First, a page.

A Lockheed official said the demonstration resulted in a center-off-mass hit of the target on the first try. The test combined two of Lockheed’s most prominent military systems, the F-35 and Aegis Combat System. Targeting data from the F-35’s active electronically scanned array radar was passed to the Aegis “Desert Ship” at White Sands via the aircraft’s secure data relay systems, the low-probability-of-intercept Multifunction Advanced Data Link (MADL).

The Navy’s ultimate goal is to seamlessly integrate the F-35 and other airborne sensors into its next-generation networking architecture, the Naval Integrated Fire Control-Counter Air. Although not a substitute for the E-2D, the low-observable F-35 flies faster and is more survivable. The aircraft’s stealth features allow it to get closer to potential threats without being detected.

The Army has long been pursuing tethered aerostats, such as JLens, for detection and tracking of airborne threats. But aerostats, airships and balloons are far less responsive than a fighter jet, despite being far cheaper to operate long-term."

Source: http://aviationweek.com/defense/us-army ... nse-sensor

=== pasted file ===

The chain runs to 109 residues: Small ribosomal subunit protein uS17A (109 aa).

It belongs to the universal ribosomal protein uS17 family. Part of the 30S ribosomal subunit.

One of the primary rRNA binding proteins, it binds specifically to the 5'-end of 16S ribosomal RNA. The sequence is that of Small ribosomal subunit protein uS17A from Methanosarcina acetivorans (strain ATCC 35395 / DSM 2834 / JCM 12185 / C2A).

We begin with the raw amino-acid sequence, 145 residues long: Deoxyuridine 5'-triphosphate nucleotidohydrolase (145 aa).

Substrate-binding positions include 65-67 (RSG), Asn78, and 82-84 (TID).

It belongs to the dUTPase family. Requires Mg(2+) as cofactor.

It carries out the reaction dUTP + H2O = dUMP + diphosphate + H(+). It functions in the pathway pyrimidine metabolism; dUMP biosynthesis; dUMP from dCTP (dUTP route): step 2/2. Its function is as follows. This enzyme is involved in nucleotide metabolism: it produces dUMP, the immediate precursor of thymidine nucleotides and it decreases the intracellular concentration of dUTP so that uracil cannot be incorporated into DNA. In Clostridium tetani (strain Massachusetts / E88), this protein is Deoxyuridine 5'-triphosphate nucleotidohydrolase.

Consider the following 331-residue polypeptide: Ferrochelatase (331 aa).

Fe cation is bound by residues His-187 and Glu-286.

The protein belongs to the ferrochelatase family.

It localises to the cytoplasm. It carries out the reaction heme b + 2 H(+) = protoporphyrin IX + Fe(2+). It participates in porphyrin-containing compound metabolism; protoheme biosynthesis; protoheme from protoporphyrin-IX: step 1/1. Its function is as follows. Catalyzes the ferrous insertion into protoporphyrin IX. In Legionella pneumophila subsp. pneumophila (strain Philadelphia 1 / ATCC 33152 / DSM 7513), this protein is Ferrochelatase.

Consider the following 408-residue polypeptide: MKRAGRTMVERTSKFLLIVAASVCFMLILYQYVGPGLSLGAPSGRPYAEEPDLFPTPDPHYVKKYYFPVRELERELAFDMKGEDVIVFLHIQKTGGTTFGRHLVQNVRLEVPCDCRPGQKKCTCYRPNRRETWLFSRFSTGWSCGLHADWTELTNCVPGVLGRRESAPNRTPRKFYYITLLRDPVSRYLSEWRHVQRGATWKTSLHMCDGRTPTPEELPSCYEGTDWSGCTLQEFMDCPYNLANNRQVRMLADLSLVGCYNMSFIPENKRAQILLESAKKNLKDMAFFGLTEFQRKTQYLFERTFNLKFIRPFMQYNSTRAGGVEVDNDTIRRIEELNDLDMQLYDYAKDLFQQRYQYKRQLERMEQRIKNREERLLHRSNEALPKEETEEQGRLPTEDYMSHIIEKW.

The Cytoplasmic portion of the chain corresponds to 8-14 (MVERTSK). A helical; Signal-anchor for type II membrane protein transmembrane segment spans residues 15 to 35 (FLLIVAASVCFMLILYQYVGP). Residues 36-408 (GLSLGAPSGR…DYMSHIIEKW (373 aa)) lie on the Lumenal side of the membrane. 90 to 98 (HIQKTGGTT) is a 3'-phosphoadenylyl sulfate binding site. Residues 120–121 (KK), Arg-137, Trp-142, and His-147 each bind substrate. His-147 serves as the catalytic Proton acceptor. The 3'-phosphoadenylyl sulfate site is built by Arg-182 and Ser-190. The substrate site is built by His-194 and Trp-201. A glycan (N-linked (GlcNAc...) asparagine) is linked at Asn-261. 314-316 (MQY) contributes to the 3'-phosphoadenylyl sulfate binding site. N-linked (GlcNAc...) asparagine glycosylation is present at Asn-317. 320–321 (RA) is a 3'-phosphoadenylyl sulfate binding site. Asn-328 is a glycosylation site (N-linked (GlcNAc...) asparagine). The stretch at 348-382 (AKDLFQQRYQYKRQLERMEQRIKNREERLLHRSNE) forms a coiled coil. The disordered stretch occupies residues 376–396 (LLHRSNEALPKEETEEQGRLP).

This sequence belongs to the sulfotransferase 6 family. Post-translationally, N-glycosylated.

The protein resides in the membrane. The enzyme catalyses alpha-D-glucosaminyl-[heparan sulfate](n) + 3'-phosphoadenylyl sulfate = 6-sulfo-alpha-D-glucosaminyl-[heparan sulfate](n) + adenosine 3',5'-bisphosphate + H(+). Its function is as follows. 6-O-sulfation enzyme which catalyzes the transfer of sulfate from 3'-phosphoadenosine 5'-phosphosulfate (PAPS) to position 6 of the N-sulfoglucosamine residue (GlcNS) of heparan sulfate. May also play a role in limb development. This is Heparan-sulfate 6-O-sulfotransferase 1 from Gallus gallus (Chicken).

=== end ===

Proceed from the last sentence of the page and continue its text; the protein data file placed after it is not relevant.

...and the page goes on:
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durahawk

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Unread post09 Aug 2017, 16:57

I'm not sure if the US Army is interested in procuring F-35's of their own. I think it would make much more sense to try to tap into Link-16/MADL to leverage F-35 sensor data of the other service assets into there current IADS networks. They might be able to task Air Force or Navy assets to fly specific tracks, but I think trying to procure/train/maintain pilots and aircraft of their own would be prohibitively expensive.
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neptune

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Unread post09 Aug 2017, 19:20